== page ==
General Instructions for certain procedures

Scaling and Root Planing. After the periodontal procedure of scaling and root planing, it is best to rinse your mouth 2-3 times per day with warm salt water (one (1) teaspoon salt in 8 oz. water). You should start home care immediately, although you should be extremely gentle with the treated areas. If you feel discomfort in the gum tissue where you had treatment, Advil, Aleve or Tylenol may be taken for relief. The treated teeth may be sensitive tohot and cold. It is best to refrain from eating any hard or chewy foods for the next 48-72 hours while the treated area heals. You may also experience some swelling or jaw stiffness and if this does occur, placing a cold compress on the swelling or a hot towel on the stiffness will help. Smoking should be terminated for a period of 48-72 hours following these procedures, and one may even take this opportunity to stop smoking altogether. Please contact the office if any pain or swelling persists.

​​Temporary Crowns. Your temporary, provisional crowns are created to approximate the shape and contour of your permanent crowns being fabricated by our laboratory. However, they are indeed “temporary.” They are made of a special plastic that are strong enough to chew food, but they will not stand up to fingernail biting, gum chewing, eating

sticky foods or uncorking wine bottles. Avoid sticky foods, chewing gum and candy while wearing your temporary crown. Chewing gum “on the other side” is not an option. Eating these types of foods will loosen or remove your temporary crown. It is important to continue your home care regimen for the involved teeth, taking extra care tnot “pull up” on the floss around your temporary crowns, as this will dislodge them. Instead, pull the floss “through” the contact area. Your teeth will shift if the temporary is allowed to become loose or removed altogether, thus making your permanent crown not fit properly.  If your provisional crown or bridge comes off or becomes loose, this is not usually an emergency as it can temporarily be replaced in this manner: 1. Carefully note the exact manner the temporary fits over the teeth in question. Practice this once . 2. Dry the inside of the temporary, and as best you can, the tooth in question as well. 3. Place a dab of white toothpaste inside the temporary (Regular Crest, Colgate). 4. Place the temporary on your tooth and gently press it into position with a finger. It is best not to “bite” it into position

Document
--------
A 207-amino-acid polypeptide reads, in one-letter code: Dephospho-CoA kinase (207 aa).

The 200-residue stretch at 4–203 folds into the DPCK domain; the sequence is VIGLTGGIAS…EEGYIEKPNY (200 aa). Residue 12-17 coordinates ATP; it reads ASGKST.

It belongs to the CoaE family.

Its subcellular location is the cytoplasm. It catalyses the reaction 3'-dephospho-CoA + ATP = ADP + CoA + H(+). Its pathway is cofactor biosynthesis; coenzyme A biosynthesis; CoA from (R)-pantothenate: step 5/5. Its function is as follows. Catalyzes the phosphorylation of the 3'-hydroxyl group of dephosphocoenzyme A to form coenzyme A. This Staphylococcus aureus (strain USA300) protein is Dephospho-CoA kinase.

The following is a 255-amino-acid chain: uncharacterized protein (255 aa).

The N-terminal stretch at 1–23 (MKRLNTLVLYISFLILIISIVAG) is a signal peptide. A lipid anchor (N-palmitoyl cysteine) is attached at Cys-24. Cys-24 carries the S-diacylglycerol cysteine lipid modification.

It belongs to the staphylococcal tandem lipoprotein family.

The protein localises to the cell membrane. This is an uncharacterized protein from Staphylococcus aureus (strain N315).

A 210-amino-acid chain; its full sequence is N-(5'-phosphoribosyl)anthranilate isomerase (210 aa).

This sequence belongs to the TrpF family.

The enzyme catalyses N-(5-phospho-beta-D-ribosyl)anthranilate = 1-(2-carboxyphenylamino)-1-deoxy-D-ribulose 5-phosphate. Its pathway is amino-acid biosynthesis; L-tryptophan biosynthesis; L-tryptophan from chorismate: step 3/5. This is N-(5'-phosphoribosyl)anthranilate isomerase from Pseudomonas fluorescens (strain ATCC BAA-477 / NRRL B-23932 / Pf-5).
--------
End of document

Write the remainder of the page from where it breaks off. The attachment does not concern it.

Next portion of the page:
as you may break it. Breaking it is not good. Rinse away the excess toothpaste. We will need to see you as soon as possible to re-bond your provisional crown with dental cement.

​Root Canal Therapy.
  Depending on the previous condition of the tooth and the treatment required during root canal therapy, your tooth may be sore for 7 to 10 days. There is no cause for alarm, as this is a common consequence of root canal therapy. Discomfort following today’s treatment does not affect the successful outcome of treatment. While the tooth is tender, avoid chewing in the treated area. Should you have severe discomfort or persistent swelling, please contact the office. Post Op Instructions: